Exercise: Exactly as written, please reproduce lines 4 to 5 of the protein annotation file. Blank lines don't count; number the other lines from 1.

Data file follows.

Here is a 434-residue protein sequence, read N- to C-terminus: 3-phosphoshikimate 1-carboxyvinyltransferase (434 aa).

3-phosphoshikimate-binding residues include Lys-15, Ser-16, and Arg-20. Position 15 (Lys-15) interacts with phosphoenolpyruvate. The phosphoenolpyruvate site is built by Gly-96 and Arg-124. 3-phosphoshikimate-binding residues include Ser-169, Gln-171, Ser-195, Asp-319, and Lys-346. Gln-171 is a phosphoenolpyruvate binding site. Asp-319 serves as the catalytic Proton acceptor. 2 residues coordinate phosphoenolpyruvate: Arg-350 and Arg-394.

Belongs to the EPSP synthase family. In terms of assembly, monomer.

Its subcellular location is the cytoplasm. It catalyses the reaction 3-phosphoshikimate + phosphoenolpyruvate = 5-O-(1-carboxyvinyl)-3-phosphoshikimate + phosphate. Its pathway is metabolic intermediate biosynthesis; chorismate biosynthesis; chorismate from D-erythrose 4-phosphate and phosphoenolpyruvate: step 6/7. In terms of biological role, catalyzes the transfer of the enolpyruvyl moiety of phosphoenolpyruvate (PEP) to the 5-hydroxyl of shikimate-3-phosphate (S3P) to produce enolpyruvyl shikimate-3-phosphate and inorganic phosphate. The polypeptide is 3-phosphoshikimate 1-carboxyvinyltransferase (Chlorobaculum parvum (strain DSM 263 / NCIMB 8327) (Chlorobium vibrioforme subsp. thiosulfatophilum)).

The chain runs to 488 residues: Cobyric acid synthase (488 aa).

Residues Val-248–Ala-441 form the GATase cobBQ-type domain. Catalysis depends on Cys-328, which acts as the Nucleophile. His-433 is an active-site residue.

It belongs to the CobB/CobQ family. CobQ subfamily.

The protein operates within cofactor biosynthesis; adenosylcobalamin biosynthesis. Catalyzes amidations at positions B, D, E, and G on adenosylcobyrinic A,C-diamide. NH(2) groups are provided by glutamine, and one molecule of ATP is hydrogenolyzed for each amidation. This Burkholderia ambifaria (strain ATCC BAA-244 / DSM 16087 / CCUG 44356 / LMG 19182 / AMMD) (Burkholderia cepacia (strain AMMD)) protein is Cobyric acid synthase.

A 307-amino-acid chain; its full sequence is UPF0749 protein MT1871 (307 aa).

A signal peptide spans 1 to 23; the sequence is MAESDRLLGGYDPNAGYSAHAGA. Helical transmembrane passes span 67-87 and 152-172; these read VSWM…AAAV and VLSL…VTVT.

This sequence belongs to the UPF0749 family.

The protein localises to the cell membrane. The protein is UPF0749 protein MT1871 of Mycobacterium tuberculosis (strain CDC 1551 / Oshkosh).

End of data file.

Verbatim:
Its subcellular location is the cytoplasm. It catalyses the reaction 3-phosphoshikimate + phosphoenolpyruvate = 5-O-(1-carboxyvinyl)-3-phosphoshikimate + phosphate. Its pathway is metabolic intermediate biosynthesis; chorismate biosynthesis; chorismate from D-erythrose 4-phosphate and phosphoenolpyruvate: step 6/7. In terms of biological role, catalyzes the transfer of the enolpyruvyl moiety of phosphoenolpyruvate (PEP) to the 5-hydroxyl of shikimate-3-phosphate (S3P) to produce enolpyruvyl shikimate-3-phosphate and inorganic phosphate. The polypeptide is 3-phosphoshikimate 1-carboxyvinyltransferase (Chlorobaculum parvum (strain DSM 263 / NCIMB 8327) (Chlorobium vibrioforme subsp. thiosulfatophilum)).

The chain runs to 488 residues: Cobyric acid synthase (488 aa).